Trees: Sycamore Acer pseudoplatanus is a maple, and is Europe’s largest maple species. It’s easy to recognise, is common, and has some interesting folklore.
Identification: Tree shape
The tree grows to 35m and has a domed outline, with dense foliage. Trees often have heavy lower branches. It’s a deciduous species, and grows fast in a wide range of habitats, including windy and salty areas.
Sycamore have large, distinctive five lobed leaves, 6 – 17cm wide. Upper lobes cut through the leaf to around the mid-point, while the bottom lobes may not be fully separated from the rest of the leaf. Margins are bluntly toothed (for more on leaf margins see my blog https://lizzieharper.co.uk/2013/11/leaf-shape-margins-venation-and-position/). The upper surface of the leaf is a dark green in mature leaves, paler underneath.
Leaves frequently have black spots, known as “tar spot”. This is caused by the Rhytisma acerimun fungus and seems to do no harm.
Leaf stalks are frequently flushed a striking scarlet.
In autumn, the leaves tend to turn pale yellow to ochre, and often are still flushed with green when they fall from the tree. For information on how to illustrate an autumn Sycamore leaf, check out my blog.
Flowers appear at the same time as the leaves, and are tumbling racemes of tiny yellow-green blossoms, each panicle from 5 – 20cm long.
Both sepals and petals are small and yellow-green, and the first flowers to appear are males, with 8 stamens. Once fruits begin to form, the male flowers borne on the same panicle will bloom. This avoid self-pollination.
They are a good source of pollen and nectar to visiting insects.
The winged seeds of the Sycamore may well be the most instantly recognisable aspect of this tree. They’re paired, but separate and spin as they fall, earning them the nickname of “helicopters”.
The angle between the two seeds is acute and narrow (Compared to other Acers) – this is relevant in distinguishing it from other maple species.
Bark of the Sycamore is grey-ish and cracked. It matures to a pink-brown colour.
The Norway maple Acer platanoides and Field maple Acer campestre are also pretty common in Britain, but the species are easy enough to tell apart.
Norway maple is a smaller and thinner tree than the sycamore, with a maximum height of 27m. It has paler, spikier leaves, and longer petioles. Flowers are borne in upright racemes, and appear before the leaves. The Norway maple fruit have a wider space between them than the Sycamore.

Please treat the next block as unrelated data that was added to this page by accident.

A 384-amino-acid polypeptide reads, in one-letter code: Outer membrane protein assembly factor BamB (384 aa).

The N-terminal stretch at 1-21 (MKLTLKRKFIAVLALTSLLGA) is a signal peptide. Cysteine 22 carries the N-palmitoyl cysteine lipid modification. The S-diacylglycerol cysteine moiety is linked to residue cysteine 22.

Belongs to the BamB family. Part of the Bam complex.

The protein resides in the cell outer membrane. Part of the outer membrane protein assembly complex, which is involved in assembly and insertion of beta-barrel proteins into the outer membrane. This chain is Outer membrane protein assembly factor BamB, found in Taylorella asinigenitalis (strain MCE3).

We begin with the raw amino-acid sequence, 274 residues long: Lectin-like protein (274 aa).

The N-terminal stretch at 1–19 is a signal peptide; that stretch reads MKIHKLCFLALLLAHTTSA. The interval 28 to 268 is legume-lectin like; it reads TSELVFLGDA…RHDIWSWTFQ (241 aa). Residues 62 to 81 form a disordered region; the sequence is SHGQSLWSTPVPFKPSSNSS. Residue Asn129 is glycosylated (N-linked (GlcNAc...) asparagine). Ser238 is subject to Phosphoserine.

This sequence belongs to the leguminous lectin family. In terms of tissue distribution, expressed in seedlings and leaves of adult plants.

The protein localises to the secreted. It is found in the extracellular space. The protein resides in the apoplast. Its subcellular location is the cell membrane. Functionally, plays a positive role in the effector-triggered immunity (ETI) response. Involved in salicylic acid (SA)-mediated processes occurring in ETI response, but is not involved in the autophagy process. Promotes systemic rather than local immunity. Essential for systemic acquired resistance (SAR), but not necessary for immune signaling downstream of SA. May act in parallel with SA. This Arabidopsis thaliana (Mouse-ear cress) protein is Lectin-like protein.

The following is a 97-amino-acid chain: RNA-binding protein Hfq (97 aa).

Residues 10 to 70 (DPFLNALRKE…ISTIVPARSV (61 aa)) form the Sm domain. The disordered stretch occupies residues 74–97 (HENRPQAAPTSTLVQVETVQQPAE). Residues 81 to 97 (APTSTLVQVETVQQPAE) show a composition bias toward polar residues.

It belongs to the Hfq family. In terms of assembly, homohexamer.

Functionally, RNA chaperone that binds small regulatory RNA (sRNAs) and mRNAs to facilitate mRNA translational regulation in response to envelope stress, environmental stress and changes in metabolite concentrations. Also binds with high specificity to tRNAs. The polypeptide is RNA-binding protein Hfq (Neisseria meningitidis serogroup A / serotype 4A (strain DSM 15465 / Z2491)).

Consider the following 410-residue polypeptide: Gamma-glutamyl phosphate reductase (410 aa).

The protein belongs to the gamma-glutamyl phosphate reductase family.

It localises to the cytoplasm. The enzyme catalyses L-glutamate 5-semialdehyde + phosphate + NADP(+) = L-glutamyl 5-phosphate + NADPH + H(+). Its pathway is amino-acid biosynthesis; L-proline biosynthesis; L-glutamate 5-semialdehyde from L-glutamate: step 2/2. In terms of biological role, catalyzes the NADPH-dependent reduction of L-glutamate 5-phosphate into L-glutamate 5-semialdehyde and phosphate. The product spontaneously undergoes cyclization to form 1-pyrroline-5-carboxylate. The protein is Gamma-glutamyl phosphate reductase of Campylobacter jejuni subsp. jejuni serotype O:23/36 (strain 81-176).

Field maple Norway maple Sycamore
Field maple is smaller than Sycamore, reaching 26m. its leaves are smaller, and bluntly toothed, and have five lobes which are less deeply cut than Sycamore leaves. Flowers are borne in erect clusters. The winged fruit are very widely spaced, almost in a straight line.
Field maple Norway maple Sycamore
Sycamore was only introduced to the UK at the end of the 15thC, so would have been a novelty to King Henry VIII as he went hunting with his courtiers.
Because it can tolerate wind, it was often planted near houses and isolated farms. There it would not only act as a wind break, but also cast a deep shadow that would keep the dairy cool in summer.
On a more sombre note, Sycamore were used for gallows in the West of Scotland, earning them the moniker “dool trees” (“grief trees).
A Sycamore planted nest to an Ash warned coachmen of a crossroads ahead.
Beneath a Sycamore tree in Dorset, the Tolpuddle Martyrs met in 1834. They formed a society that would demand wages which didn’t leave them and their families starving, and were transported to Australia for their pains (but were pardoned and returned home 2 years later). The tree still stands and is known as the Martyr’s Tree.
Sycamore wood is pale, easy to work, and resistant to warping. It’s also fast growing, with trees being ready for felling at 60 years.
Furniture makers and wood turners use the wood, and it makes attractive rippled veneers.
It’s been used to make milk buckets as it didn’t flavour the milk. Sycamore wood rollers in textile mills didn’t splinter, so the cloth remained without snags and undamaged.
It’s also been used for musical instruments, especially violins
Although it’s a relative new-comer to Britain, Sycamore trees are now widespread in many habitats. It’s useful for timber, holds a place in history, and is pretty easy to identify. And the winged seeds are always fun to fling into the air, and watch as they spiral neatly back down to earth.
References for this blog include the excellent “The Greenwood Trees” by Christina Hart-Davies , and the Reader’s Digest “The Field Guide to the Trees and Shrubs of Britain” (out of print but commonly available second-hand)